Decarbonisation research project launched in UK

By Leila Steed18 May 2021

DPC Wellingborough AMA Research has forecast that the UK’s precast concrete sector will grow by 18% to £2.3 billion by 2024.

Innovate UK has launched a research and development project for the British Government’s Ministry of Justice (MoJ), which aims to reduce the emissions inherent in precast concrete methodology and materials.

According to the publicly-owned company, the manufacture and use of precast concrete products is said to be responsible for up to 8% of the world’s CO2 emissions. 

Jonny Voon, head of the Sustainable Innovation Fund at Innovate UK, said, “Decarbonisation of concrete manufacturing is fundamental to helping the UK government achieve its Net Zero ambition of slashing emissions by 78% by 2035. Innovate UK is proud to support the project and an exciting consortium with their world-leading efforts.”

Innovate UK’s Decarbonising Precast Concrete (DPC) project will involve a group of construction industry specialists, including manufacturing design company Akerlof and material manufacturer Forterra.

The collaboration also includes façade construction specialist PCE, engineering firm Curtins and sustainability consultants Accelar.

According to a joint statement released by all the parties involved in the project, “traditional concrete manufacture is a fuel-intensive, electro-intensive and therefore CO2 intensive process.”

The DPC project team said, “While addressing its material makeup to lower manufacturing and embodied emissions is critical to decarbonising, the pathway to net zero relies upon a holistic view: with intelligent design that minimises material use without affecting a structure’s integrity, as well as an understanding of a product’s transport and installation emissions.”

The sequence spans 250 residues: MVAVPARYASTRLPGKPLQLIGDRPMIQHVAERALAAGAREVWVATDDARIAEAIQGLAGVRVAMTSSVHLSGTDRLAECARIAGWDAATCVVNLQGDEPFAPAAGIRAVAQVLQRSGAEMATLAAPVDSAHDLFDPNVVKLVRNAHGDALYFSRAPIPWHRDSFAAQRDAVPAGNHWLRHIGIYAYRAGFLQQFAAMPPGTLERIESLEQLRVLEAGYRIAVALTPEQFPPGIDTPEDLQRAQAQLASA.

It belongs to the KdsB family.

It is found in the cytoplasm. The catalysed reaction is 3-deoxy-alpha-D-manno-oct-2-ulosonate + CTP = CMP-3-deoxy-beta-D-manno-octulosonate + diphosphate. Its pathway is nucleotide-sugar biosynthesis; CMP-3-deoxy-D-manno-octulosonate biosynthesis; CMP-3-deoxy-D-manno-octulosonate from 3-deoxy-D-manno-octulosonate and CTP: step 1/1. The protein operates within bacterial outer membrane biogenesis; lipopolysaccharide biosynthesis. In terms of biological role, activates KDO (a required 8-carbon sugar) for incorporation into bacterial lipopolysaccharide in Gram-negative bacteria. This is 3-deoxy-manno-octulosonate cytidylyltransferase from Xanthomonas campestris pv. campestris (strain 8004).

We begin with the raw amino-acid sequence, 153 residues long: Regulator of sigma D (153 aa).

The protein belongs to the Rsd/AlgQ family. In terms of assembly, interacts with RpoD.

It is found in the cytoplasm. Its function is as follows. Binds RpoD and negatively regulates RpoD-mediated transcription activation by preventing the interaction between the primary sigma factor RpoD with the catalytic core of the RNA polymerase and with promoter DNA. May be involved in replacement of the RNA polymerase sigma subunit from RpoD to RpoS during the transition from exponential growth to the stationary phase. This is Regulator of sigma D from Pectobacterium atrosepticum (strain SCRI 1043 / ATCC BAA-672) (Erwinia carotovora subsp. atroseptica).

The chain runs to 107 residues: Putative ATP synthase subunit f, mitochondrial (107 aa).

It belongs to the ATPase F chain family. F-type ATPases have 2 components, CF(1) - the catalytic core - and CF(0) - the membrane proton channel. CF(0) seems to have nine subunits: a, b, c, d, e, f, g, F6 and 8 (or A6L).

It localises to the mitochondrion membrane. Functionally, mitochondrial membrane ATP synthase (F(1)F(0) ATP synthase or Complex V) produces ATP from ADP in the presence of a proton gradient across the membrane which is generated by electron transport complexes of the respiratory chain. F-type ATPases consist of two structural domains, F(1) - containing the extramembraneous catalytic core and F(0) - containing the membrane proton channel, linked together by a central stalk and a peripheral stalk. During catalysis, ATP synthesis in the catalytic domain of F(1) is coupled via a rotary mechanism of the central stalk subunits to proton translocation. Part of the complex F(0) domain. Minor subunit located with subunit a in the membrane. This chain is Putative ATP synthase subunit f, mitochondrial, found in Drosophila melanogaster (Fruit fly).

The DPC project forms part of the Ministry of Justice’s future capital programmes.

It comprises three stages, starting with the Design Solution Optimisation stage, which aims to minimise the materials used in concrete production.

Next, the Material Development and Testing stage will use new cement and clinker substitution technologies and admixtures to develop low-carbon concrete, while the final stage will look at the production and logistics involved in manufacturing concrete for ways to further reduce carbon emissions.

Gareth Jones, head of MMC & Technical Services at the Ministry of Justice, said, “This study demonstrates how collaboration through the supply chain can bring subject matter experts together to develop innovative solutions for decarbonising. We look forward to utilising and embedding such solutions in the MoJ’s New Prison Programme.’’

The team said it was its intention to make the outcomes of the project transferable to other sectors and development types, “including student and rental housing, and major health and education infrastructure.”

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